With microchip technology reaching its physical limits, IBM says it's shifting the focus of much of its processor-design strategy from the chips themselves to the creation of tightly integrated, high-performance architectures for specific industries and consumer applications, company officials said during a series of announcements Wednesday in New York.
To that end, IBM is working with a range of vendors, including embedded systems maker Wind River, Linux developer Red Hat, Chartered Semiconductor, and Chinese systems developer Culturecom Holdings to build a larger development community around its Power technology. Furthering that, the company also revealed a partnership with Sony Group under which the companies will jointly develop system-on-chip architectures for video-game consoles and other Sony consumer products.
"Transistors are getting down to the size of what they're made of," IBM chief technologist Bernard Meyerson said, indicating they can't get much smaller and that the company needs to look beyond metal and silicon atoms and toward tighter system integration to extend performance. "It's no longer about gigahertz, it's about optimization."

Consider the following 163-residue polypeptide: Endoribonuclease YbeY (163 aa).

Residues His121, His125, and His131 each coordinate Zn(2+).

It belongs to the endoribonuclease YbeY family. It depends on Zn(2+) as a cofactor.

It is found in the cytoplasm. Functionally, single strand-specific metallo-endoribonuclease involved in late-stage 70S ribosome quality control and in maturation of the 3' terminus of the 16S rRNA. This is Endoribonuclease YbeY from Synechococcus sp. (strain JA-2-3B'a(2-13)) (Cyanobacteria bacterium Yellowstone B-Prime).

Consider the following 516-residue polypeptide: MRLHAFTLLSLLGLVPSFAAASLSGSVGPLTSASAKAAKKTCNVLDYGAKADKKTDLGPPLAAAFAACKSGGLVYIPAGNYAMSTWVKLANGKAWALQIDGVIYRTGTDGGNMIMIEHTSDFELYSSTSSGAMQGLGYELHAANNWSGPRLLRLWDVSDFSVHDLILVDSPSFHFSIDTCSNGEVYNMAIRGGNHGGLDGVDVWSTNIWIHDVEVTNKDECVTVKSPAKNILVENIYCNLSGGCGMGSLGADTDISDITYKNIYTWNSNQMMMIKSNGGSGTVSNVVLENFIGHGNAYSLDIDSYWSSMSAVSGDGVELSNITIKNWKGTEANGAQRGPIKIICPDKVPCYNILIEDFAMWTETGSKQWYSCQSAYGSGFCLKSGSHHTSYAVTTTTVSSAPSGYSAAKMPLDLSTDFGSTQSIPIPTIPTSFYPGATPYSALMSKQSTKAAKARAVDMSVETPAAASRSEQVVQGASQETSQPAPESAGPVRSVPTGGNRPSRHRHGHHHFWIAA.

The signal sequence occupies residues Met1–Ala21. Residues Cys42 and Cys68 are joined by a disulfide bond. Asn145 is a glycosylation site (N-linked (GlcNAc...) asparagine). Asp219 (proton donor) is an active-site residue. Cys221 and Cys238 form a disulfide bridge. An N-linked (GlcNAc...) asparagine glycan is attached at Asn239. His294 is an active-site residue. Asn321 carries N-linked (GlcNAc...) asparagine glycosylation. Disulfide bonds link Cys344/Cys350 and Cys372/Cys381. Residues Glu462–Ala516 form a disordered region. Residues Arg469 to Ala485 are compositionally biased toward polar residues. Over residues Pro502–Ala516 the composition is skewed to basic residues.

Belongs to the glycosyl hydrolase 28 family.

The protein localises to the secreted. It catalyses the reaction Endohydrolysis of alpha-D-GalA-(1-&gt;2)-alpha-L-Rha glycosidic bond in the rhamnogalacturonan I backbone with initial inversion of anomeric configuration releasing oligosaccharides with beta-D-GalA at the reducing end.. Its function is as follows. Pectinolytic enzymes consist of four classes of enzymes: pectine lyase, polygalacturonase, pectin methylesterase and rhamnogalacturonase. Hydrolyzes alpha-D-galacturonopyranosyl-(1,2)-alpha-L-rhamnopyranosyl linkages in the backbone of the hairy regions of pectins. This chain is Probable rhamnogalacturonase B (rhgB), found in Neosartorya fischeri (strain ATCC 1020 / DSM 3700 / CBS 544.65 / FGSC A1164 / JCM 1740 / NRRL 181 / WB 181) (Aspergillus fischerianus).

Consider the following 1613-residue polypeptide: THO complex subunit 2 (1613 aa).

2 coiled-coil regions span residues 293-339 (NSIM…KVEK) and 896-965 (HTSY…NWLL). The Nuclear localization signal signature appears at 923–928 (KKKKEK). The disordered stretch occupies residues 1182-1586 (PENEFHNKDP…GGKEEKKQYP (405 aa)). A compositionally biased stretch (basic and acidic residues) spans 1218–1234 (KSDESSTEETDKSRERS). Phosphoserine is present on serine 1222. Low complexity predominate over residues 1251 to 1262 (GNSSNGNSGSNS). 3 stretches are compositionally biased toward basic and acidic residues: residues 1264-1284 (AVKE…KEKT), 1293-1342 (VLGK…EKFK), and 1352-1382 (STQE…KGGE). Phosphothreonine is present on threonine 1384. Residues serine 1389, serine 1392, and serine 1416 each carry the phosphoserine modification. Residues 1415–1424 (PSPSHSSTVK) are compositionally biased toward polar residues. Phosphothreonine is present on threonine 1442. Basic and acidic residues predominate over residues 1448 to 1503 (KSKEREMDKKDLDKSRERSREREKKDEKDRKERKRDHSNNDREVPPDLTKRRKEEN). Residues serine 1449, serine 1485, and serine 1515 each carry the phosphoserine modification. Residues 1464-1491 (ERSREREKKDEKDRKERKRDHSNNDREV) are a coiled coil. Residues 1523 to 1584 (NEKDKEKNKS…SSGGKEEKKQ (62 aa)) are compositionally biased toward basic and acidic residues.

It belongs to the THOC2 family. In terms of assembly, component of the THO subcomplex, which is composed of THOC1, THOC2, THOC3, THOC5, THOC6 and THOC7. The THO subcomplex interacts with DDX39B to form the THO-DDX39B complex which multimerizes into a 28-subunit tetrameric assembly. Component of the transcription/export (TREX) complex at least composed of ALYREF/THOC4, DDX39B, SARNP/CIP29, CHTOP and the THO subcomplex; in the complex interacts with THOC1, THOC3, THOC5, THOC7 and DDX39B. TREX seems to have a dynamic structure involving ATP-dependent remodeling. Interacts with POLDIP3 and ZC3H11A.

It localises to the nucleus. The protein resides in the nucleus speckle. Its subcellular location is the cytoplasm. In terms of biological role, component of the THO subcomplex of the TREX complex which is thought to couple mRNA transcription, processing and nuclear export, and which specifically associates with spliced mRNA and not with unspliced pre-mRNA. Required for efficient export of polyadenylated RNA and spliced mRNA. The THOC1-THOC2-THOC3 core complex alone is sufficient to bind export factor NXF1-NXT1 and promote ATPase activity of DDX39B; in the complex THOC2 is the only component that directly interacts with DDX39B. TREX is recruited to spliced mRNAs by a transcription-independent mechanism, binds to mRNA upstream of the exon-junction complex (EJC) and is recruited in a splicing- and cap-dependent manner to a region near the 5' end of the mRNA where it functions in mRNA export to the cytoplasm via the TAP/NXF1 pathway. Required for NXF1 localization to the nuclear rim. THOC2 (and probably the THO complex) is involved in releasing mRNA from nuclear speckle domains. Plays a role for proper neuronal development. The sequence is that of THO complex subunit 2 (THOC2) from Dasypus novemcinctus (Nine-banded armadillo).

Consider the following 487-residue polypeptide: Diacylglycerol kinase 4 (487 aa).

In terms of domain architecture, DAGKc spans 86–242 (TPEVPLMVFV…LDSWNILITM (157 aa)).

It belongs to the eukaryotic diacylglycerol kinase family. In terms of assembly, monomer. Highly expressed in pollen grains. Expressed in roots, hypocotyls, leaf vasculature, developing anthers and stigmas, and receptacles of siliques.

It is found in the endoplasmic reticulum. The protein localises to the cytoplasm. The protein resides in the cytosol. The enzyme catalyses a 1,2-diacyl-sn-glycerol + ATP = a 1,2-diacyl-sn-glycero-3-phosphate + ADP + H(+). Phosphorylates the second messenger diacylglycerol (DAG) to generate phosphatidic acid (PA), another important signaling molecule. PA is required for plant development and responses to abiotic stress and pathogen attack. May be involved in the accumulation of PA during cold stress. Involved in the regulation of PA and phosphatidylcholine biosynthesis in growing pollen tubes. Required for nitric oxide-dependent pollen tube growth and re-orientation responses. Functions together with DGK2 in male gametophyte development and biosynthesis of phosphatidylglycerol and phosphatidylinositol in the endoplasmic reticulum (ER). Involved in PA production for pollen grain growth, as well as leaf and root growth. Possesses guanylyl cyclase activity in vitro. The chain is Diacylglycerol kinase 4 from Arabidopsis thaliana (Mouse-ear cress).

IBM unveiled several initiatives to drive cross-industry collaboration into its chip-design process. It's making design tools available to partners at no charge, looking at a Linux-style open-governance model to help guide the future of the Power architecture, launching a portal for developers of Power-based systems, and releasing a free evaluation kit that lets system designers create custom Power chips in a simulated environment. Additionally, new software will enable customers to develop Power-based custom chip and package designs. Among other things, the software will help designers solve performance delays through tighter coupling between the silicon and package design.
Also Wednesday, IBM unveiled the first blade systems available with Power processors and said it's developing a way to manufacture low-power, high-performance chips using a combination of silicon-on-insulator, strained silicon, and copper wiring technologies. The PowerPC 970FX microprocessor is the first chip to be built using a combination of all three technologies.